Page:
On War, Statecraft and Sustainability
As Clark (2008) points out, sustainability has been defined by the World Commission on Environment and Development as the capability of meeting â€œthe needs of the present without compromising the ability of future generations to meet their own needsâ€ (p. 3). Sustainability is related to the need recognized by nations to conserve finite resources so that they are not depleted for the next generation. Intertwined with environmental sustainability are economic and social goals, as indicated by Kates, Parris and Leiserowitz (2005). Commonly included as some of the social goals in a sustainable culture are equality/equitability and a high quality of public health.
However, because conflicts arise between peoples over the use of resources, war breaks out not infrequently. War is typically defined as â€œarmed conflictâ€ and stands as a â€œdirect opposition to sustainabilityâ€ because nothing tends to deplete resources faster than war (Clark, 2008, p. 3). As Jones (2015) war is the inevitable outcome of nations willing to use force to achieve their objectives, which are invariably control or domination of a region, resource or route.
Statecraft is the management or art of conducting the affairs of state. Rhetoric, agenda; social, political and economical platforms; use of diplomacy, use of military, and use of resourcesâ€”all of this plays a part in the effective demonstration of statecraft. Stillman (2003) notes that statecraft can be informed by deep, cultural ideals and values that administrative bodies within the state personify or subsume and display in their administrative output. Statecraft, in other words, tends to reflect some aspect of the underlying philosophy of a society.
Jomini and Contemporary Times
Antoine Jomini was a Swiss general who served in the Swiss, French and Russian armies at the end of the 18th century and first half of the 19th century. He studied the Napoleonic art of warfare. Jominiâ€™s writings were highly articulate, thoughtful and engaging, and they were used to educate generations of soldiers and leaders at places like the West Point, the famous U.S. Military Academy. Some of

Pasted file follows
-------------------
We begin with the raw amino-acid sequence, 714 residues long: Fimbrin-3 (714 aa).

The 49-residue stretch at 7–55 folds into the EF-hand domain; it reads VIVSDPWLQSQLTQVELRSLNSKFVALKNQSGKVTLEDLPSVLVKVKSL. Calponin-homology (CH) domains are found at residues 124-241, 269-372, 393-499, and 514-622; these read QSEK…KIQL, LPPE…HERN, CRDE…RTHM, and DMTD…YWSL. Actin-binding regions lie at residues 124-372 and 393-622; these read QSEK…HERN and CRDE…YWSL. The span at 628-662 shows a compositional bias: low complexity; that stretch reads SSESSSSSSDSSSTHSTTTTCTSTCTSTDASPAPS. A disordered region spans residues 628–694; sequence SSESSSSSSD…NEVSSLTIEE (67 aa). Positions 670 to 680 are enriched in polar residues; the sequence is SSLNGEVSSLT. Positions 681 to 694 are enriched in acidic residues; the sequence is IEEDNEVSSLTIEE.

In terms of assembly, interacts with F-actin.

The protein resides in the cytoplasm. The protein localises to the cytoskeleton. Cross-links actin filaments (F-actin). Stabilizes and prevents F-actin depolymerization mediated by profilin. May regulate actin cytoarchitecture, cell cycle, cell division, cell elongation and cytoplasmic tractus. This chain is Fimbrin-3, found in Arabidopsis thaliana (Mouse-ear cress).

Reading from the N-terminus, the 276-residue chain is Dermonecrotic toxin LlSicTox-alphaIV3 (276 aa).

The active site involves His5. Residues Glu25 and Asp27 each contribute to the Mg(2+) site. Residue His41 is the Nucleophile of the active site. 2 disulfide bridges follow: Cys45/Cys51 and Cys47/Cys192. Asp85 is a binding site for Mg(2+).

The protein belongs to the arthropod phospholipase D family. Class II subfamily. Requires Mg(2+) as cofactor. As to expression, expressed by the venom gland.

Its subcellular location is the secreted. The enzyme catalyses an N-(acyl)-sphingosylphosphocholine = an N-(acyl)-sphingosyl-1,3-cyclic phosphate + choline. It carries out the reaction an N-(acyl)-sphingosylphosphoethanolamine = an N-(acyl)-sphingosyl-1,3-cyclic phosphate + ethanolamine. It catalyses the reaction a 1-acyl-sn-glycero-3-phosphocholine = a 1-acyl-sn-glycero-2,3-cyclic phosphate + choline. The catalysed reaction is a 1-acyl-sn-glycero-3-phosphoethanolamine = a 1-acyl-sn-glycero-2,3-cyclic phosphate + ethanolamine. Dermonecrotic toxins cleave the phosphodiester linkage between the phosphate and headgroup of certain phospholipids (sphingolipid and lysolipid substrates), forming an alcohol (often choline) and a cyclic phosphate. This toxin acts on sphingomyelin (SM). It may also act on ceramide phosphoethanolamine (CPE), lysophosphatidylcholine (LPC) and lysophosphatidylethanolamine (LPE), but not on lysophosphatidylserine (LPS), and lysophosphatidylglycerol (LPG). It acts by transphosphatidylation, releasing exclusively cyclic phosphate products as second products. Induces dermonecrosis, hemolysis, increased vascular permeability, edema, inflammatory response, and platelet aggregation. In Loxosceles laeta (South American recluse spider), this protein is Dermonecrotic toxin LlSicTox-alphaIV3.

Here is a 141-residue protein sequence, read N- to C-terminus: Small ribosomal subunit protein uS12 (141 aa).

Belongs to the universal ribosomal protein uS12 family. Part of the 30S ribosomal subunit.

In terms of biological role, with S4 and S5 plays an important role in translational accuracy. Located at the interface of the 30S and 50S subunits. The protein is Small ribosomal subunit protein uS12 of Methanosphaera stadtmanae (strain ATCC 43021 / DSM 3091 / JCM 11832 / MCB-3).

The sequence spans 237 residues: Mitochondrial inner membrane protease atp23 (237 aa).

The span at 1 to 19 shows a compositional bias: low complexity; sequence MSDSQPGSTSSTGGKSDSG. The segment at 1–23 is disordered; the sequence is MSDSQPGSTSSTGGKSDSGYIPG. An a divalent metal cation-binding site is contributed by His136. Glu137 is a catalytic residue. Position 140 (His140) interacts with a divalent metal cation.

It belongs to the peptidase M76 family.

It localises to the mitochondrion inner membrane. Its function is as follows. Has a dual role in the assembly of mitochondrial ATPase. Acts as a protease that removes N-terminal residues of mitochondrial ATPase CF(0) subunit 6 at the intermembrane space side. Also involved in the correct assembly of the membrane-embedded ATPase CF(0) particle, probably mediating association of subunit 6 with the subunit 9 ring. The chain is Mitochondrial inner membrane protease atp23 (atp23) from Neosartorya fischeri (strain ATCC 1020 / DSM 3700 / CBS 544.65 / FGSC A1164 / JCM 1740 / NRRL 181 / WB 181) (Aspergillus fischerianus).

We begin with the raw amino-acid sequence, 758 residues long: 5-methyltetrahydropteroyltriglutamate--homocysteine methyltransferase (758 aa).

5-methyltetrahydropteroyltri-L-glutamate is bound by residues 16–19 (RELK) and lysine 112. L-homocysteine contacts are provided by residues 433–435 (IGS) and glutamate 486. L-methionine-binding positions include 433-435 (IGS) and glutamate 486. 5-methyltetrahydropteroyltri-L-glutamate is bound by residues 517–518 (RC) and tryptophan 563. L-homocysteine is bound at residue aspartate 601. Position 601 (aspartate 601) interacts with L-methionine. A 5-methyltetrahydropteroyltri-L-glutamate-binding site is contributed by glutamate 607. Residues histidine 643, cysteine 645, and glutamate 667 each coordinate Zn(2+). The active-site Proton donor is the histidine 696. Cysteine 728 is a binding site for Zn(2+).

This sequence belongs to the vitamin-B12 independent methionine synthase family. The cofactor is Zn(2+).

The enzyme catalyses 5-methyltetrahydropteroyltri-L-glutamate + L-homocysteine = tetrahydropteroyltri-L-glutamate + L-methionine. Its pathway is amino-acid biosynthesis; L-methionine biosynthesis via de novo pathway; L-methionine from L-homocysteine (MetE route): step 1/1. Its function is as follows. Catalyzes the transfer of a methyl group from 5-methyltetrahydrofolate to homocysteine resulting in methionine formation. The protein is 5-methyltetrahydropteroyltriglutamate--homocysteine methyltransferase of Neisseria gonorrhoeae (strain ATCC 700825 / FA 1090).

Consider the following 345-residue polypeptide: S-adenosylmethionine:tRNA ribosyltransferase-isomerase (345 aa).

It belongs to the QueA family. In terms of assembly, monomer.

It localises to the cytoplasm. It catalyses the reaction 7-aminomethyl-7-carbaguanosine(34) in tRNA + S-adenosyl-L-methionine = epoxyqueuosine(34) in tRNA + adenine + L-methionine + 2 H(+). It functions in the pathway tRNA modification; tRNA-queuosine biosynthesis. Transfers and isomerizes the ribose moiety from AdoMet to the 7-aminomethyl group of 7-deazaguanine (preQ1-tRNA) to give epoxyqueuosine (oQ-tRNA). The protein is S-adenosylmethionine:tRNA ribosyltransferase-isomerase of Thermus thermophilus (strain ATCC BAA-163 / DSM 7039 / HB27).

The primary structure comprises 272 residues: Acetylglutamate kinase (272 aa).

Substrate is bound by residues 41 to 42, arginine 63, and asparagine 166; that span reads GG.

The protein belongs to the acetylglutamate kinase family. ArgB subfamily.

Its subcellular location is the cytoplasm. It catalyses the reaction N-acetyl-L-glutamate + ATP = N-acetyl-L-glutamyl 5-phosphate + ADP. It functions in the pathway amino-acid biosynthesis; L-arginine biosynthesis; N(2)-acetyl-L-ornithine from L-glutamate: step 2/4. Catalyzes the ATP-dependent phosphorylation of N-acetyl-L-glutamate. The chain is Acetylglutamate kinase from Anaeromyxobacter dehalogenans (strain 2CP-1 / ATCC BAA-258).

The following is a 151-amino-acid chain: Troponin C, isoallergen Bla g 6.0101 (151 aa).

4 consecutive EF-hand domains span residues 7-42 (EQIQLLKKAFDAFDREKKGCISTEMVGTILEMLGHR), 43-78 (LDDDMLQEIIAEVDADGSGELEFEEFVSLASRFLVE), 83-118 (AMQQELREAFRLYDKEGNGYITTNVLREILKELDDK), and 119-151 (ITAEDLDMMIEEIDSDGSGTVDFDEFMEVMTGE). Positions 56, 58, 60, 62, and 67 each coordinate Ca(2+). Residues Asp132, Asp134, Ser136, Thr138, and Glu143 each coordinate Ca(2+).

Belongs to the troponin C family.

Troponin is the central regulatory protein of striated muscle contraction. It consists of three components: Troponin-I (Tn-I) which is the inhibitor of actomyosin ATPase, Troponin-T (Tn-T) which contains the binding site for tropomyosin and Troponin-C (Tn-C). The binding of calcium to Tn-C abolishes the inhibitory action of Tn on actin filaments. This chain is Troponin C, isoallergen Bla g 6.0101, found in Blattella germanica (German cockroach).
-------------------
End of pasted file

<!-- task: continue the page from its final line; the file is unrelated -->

Jomini, like Clausewitz, believed in the strategy of uniting or connecting battles (Bassford, 1993). By linking individual or independent contests, a better understanding of â€œwhere and when to fight to realize the purposes of warâ€ (Kelly & Brennan, 2009, p. 12). Jomini likewise believed in a strong connection between politics and warâ€”i.e., in the relationship between statecraft and war. Jomini believed that in war, force should be minimal so as not to deplete oneâ€™s own resources. Pressure could be applied in creative ways, including through the intentional use of statecraft, to get the enemy to submit (Nomura, 2012). For this reason, Jomini did not believe that war was an exact science but rather a fluid and dynamic art.
In contemporary times, the concept of war has expanded. Total war, as seen in the U.S. Civil War, WWII, and in todayâ€™s proxy wars in the Middle East, is an example of how Jominiâ€™s ideas have had less impact. Jomini stressed, for example, the idea of having â€œinterior lines of communicationâ€ (Jones, 1985, p. 21)â€”but technology made this concept somewhat obsolete. The telegraph and railroad allowed messages and lines to strengthen beyond what Jomini had envisioned. However, his ideas were still influential in terms of minimizing/maximizing force so as to avoid casualties.